• a bargaining chip by using the ECI process as an additional element in an attempt to influence European policy-making. However, before you start such an ECI, take stock of your influence and political power independent of the initiative and check the possible additional benefits. Be clear about your intentions vis-à-vis supporters and be aware of the withdrawal option of an ECI and its timely use.
  • a catalyst to build broad alliances and networks across Europe. This is an especially appropriate option when you see your initiative as an element of a longer-term strategy to bring people across Europe together and/or to prepare a European election campaign.
  • a canvasser to make yourself and/or your group better known in the public sphere. In this case, you need to first identify a suitable and easily communicable substantive issue for your ECI. You should also be as open as possible about your goals to ensure that you do not deceive potential supporters.

The ECI offers many opportunities, but in the end it all comes down to your own understanding and capacities when assessing the options and limitations of an ECI. By becoming aware of the multifunctional capabilities of this transnational and participatory process, you may be able to develop realistic expectations and thereby a realistic approach to your strategy and the options you choose.

If you are not sure if the ECI is the best tool to meet your objectives, consider various aspects of your case in the Consider before you act section and read about other tools available at the European level in the Participation toolkit section.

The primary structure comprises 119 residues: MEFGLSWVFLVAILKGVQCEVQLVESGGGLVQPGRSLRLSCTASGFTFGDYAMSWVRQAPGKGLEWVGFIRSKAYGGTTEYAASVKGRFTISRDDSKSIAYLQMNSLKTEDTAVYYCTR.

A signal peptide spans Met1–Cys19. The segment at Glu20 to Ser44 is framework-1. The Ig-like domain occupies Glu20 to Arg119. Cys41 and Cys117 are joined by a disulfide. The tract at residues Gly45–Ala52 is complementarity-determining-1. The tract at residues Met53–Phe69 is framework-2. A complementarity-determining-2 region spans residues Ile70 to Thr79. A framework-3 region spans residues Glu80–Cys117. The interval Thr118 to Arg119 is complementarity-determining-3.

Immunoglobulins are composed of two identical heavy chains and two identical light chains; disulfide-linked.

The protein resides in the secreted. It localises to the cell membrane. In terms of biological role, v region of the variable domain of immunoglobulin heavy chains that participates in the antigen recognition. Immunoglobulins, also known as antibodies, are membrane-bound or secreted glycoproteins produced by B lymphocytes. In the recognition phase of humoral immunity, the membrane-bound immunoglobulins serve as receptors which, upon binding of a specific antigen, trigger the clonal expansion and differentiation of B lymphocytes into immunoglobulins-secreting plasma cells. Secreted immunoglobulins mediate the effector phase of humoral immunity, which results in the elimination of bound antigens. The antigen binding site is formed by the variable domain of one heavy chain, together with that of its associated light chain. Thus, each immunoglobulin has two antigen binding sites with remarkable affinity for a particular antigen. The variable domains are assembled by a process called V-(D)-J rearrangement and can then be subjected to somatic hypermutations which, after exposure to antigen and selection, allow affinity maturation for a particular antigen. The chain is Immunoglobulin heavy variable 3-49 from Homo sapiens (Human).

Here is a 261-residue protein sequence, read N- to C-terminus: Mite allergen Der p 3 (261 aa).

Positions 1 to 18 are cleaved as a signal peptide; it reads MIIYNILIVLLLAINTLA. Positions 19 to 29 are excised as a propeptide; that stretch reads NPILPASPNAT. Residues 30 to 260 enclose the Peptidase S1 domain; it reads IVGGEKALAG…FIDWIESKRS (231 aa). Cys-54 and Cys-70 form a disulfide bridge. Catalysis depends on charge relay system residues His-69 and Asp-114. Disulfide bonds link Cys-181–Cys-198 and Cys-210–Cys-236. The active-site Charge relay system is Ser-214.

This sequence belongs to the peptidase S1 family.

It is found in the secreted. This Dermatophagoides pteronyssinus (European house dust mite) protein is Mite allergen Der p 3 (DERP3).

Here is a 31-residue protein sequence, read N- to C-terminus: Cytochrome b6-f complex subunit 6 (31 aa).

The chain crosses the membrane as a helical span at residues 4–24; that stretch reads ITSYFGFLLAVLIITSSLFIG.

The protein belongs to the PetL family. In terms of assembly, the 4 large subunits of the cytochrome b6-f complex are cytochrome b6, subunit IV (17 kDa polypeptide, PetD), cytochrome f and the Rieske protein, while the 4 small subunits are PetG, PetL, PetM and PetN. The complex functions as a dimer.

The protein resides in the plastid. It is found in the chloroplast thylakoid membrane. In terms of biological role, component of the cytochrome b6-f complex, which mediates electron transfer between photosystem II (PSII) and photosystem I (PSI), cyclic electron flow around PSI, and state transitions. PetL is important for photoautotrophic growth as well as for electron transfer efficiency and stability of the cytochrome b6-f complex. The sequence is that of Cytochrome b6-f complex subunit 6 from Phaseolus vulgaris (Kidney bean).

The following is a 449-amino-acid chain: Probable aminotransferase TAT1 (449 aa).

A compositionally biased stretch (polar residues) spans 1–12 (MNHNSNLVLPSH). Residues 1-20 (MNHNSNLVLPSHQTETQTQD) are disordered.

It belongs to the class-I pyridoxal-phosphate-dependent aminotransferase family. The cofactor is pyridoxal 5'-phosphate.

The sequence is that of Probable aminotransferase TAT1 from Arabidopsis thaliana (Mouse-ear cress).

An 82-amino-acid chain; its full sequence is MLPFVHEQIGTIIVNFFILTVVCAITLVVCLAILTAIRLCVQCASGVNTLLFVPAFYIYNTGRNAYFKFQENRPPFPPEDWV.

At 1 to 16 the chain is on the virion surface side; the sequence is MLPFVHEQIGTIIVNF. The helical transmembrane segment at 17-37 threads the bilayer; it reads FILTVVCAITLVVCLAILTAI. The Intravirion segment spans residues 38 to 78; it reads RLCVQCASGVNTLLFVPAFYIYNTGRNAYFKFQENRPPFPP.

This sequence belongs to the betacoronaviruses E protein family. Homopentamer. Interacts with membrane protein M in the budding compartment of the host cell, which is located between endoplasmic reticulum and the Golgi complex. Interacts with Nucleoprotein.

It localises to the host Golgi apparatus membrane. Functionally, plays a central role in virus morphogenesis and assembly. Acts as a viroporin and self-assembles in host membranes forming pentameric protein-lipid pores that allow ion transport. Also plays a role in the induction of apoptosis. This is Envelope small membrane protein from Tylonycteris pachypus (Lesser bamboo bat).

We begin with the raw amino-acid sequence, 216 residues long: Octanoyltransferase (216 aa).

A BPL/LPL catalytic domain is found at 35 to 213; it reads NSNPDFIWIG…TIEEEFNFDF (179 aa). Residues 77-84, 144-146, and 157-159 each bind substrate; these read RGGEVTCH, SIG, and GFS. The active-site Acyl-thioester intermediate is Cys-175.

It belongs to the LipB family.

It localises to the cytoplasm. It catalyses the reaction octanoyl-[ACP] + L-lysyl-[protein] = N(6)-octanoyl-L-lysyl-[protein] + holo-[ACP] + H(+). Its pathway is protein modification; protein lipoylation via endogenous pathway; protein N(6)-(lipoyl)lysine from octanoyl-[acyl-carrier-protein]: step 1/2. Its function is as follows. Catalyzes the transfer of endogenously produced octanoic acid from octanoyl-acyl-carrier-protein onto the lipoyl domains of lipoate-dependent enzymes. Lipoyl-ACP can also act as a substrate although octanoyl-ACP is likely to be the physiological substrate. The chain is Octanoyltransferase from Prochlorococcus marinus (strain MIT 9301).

Thinking of launching your own ECI? It will take you at least three years, probably even more (and quite a lot in terms of resources) to make it happen. However, if you are smart and careful, the process will offer you new insights and teach you many new lessons – and (hopefully) enable you to make a difference to Europe. Here are 10 steps to expect during the ECI process.

Step 1

You have an idea, project or concern that can be translated into European policy. Check first of all whether there are any other, possibly simpler and more accessible tools available to make your voice heard on this issue. If you go for the ECI option, go to step 2.

Step 2

The European Citizens' Initiative is a process with a number of legal and political implications. Learn everything about the options and limitations of the process when it comes to promoting your own future initiative. Get support at this early stage by contacting the European Citizens' Initiative Forum (see More support section for details). Then try to evaluate: is it worth the effort? If you believe that it is, continue to step 3.

Step 3

Another important checkpoint before taking the first formal steps is to establish what you want to accomplish with your initiative and what you can realistically hope to achieve.

Define the aim, scope and specific function of your initiative. Keep it as simple as possible for everybody. In this step, it makes sense to look more closely at the lessons learnt by earlier ECI organisers.

Step 4

The wording and explanation of your initial proposal must be comprehensible in many different languages and even more political cultures across Europe. Like most organisers, you may want to use the official online signature collection system, which the EU provides for free. Now is the time to familiarise yourself with this system – and to use all available support.

Step 5

This is a the first formal hurdle for many 'groups of organisers', as you need to fulfil certain criteria in order to get registered. The most important thing is that your initiative does not manifestly fall outside the framework of the Commission's competences. Again, the European Citizens' Initiative Forum can assist you during this step. And then it is time to submit your ECI on the official website, providing a title and the objectives of your proposal. Depending on the need to amend and update your proposal, the Commission will register (or refuse) your ECI within 2-4 months. After registration, the Commission will translate the title and the objective of your proposal into all 24 official languages.

Step 6
Gathering signatures